Destinations, Ireland

Day 6 – Bunratty Castle and Adare Manor

Rob, Tom & Winnie went to Bunratty Castle in the morning and I decided to sit this one out.  I was ready for some time to myself (as I so often am), so I enjoyed a wonderful nap, downloaded pictures from my camera, and took the opportunity to jot down some notes for blogging purposes later.  The 3 of them had a really nice time at Bunratty Castle and they were very happy they went (that stop was almost crossed off the list due to bad reviews by Rick Steves.  What does he know anyway!).  I don’t know all of the details of their visit, but apparently it involved a donkey, a pig, Irish sheepdogs, and an arm wrestling match.  Photos courtesy of Tom’s camera.

After the crew returned from Bunratty we walked into town for lunch.  We sat outside at a cute little place called the Good Room Cafe.  Everyone was very pleased with their meals and Winnie and I raved about the carrot soup.  After lunch, we went back to the villa and then it was just about time for our scheduled tour of Adare Manor.  They let me drive to the manor and I really don’t see what all the fuss is about.  Seemed easy enough to me! ; )

The tour and story of Adare Manor was fascinating.  Owned by the Earl of Dunraven, Adare Manor was once a typical Georgian house.  Lord Dunraven was an active outdoors man until he was affected by gout which left him an invalid.  His wife, Lady Caroline, tried to keep Lord Dunraven occupied after succumbing to his disease by suggesting he redesign the manor.  This new project gave the Lord a sense of purpose since he could no longer enjoy his outdoor sporting activities.  The result of this project is the gorgeous Neo-Gothic Manor that still stands today.  The transformation from the old Georgian house to the new Adare Manor took 30 years to complete and Lord Dunraven didn’t get to see the completely finished project.  He died just a couple of years before it was finished.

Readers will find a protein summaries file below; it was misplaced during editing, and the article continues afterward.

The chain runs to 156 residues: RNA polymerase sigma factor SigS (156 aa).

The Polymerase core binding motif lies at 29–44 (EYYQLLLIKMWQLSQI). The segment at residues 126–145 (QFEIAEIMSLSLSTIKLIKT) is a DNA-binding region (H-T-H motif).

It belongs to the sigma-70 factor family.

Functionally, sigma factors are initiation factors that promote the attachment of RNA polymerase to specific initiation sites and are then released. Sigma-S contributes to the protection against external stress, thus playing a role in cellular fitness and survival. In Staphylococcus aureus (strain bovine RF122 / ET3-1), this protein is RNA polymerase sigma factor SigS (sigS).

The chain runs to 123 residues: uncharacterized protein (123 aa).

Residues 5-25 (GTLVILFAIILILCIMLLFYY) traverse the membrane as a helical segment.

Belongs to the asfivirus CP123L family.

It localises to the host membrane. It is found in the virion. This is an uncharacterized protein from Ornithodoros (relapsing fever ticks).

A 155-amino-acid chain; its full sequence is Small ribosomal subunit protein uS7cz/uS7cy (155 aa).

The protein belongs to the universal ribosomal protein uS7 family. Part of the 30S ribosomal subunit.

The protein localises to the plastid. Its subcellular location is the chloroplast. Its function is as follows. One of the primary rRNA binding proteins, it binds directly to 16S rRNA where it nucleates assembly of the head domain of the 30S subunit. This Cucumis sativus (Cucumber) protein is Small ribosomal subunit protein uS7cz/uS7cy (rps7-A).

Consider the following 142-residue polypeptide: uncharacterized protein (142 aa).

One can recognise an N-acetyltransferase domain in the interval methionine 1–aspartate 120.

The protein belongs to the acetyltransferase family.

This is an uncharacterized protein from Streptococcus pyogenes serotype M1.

Adare Manor is known as a calendar house.  It has 365 stained glass windows and 52 chimneys to represent the number of days and weeks in a year.  There are also other references throughout the manor to the 7 days of the week, 12 months of the year and the 4 seasons.  There are other such calendar houses, but they are very rare and nobody is quite sure why Lord Dunraven selected this type of symbolism.  The manor remained in the family until 1982 when the 7th Earl of Dunraven put it on the market.  It was purchased by a consortium of investors that did nothing at all with property the entire time they owned it.  Five years later, it was purchased (sight unseen) by an American (former Marine) named Thomas Kane.  As the story goes, the manor was in desperate need of repair, but the gardens and grounds were absolutely immaculate.  It is thought that the people of Adare had such a wonderful relationship with the Dunravens and such pride for the manor that they kept the grounds from being overgrown on their own accord.

Realizing that the 12 bedrooms (calendar reference) of the manor would not be enough for a successful resort, Thomas Kane added a new wing to the manor with 50 additional bedrooms.  The new wing of the manor was built in the same style and is even made of stone from the same exact quarry.  After it was pointed out, you could see the slight difference in color in the limestone (from age), but had it not been pointed out, I never would have noticed the difference and assumed it was all part of the original manor.

After our tour was complete we decided it would be fun to have afternoon tea in the manor.  The tea room was quite fancy and it had been so long since I had scones with real clotted cream!



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